Vitamin B7 (Biotine)

Biotin is an indispensable component of enzymes responsible for fat, sugar and protein metabolism. Deficiencies lead to skin inflammation, brittle hair and conjunctivitis, among other things.

Good to know about biotin

  • The daily requirement is 30-60 µg for women and men.
  • Small amounts are produced by bacteria in the intestinal tract
  • Biotin has a very low toxicity
  • The intake of preparations with biotin can influence the laboratory analysis of thyroid hormones, ferritin, cortisol as well as sex hormones. Therefore, the preparations should be discontinued 1-2 days before the measurement.
  • Raw eggs reduce the bioavailability (absorption) of biotin

Indications for biotin

  • Biotin deficiency
    Biotin status should be determined by urinalysis. Biotin levels in the blood do not decrease and are therefore not meaningful.
  • Skin, hair and nail diseases
    People with dry, scaly skin, eczema, hair loss, and brittle fingernails possibly benefit from a biotin supplement.

Biotin deficiency and its consequences

The following deficiency symptoms may occur:

  • Decreased growth, slowed physical and mental development.
  • Thin hair, loss of hair (colour), formation of bald patches
  • Muscle pain
  • Scaly, reddened skin, eczema
  • Fatigue, anxiety, depression

Some drugs increase the need for biotin: Drugs used in epileptics reduce absorption and increase degradation and urinary excretion of biotin. High alpha-lipoic acid (antioxidant) doses compete with biotin for binding sites necessary for absorption and probably result in decreased absorption of biotin.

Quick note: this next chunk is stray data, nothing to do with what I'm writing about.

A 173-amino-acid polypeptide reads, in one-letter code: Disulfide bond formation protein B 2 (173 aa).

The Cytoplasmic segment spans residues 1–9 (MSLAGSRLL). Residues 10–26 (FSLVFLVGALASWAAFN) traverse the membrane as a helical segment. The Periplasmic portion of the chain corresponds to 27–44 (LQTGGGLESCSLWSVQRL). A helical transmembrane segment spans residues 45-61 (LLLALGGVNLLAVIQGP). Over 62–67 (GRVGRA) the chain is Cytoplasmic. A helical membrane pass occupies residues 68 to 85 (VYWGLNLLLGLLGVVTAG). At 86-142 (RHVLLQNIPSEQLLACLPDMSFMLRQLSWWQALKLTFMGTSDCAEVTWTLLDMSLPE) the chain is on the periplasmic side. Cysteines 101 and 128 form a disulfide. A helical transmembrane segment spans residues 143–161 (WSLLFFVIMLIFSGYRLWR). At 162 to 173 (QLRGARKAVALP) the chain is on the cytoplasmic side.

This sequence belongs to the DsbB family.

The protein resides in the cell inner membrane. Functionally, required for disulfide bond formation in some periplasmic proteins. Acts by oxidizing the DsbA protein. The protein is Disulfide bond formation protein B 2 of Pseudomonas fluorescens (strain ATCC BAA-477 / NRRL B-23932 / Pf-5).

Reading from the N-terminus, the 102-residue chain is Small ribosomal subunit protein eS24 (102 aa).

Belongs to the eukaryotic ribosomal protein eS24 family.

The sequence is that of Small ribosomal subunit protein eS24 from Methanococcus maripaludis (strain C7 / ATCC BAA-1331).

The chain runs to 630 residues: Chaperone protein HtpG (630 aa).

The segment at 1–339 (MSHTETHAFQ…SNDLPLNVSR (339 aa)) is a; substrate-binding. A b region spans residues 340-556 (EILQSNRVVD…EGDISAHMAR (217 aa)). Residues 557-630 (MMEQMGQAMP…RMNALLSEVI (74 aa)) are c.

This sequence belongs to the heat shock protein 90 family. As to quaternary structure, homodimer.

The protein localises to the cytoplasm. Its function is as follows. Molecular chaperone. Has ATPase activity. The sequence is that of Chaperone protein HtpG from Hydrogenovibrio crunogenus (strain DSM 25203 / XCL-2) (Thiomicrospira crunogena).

Biotin: the functions in the body

  • Fat metabolism
    Many important steps in the formation and breakdown of fatty acids depend on biotin-containing enzymes, for example, the conversion of the omega-3 fatty acid α-linolenic acid into the various other omega-3 fatty acids EPA and DHA.
  • Build-up of glucose
    The first important step in building glucose in the body depends on an enzyme that contains biotin. Building glucose is extremely important to regulate blood sugar levels and prevent hypoglycaemia.
  • Regulation of gene expression
    Biotin influences the activity of various genetic information, such as DNA-forming proteins (transcription factors), which affect insulin secretion.

Intake recommendations

  • Women and men: 30-60 µg daily (DACH* recommendations).
  • Pregnant and lactating women: 30-60 µg daily (DACH* recommendations).

*The DACH reference values for nutrient intake are jointly published by the German (D), Austrian (A) and Swiss (CH) Societies for Nutrition.

Biotin in food, per 100 g

Soybeans 60 µg   Chicken egg 25 µg
Porridge 20 µg   Mushrooms 16 µg

The bioavailability of biotin from food is about 50% due to its frequent binding to protein. Biotin from supplements, however, can be absorbed in almost 100%. The proportion of biotin produced by intestinal bacteria is to be considered low.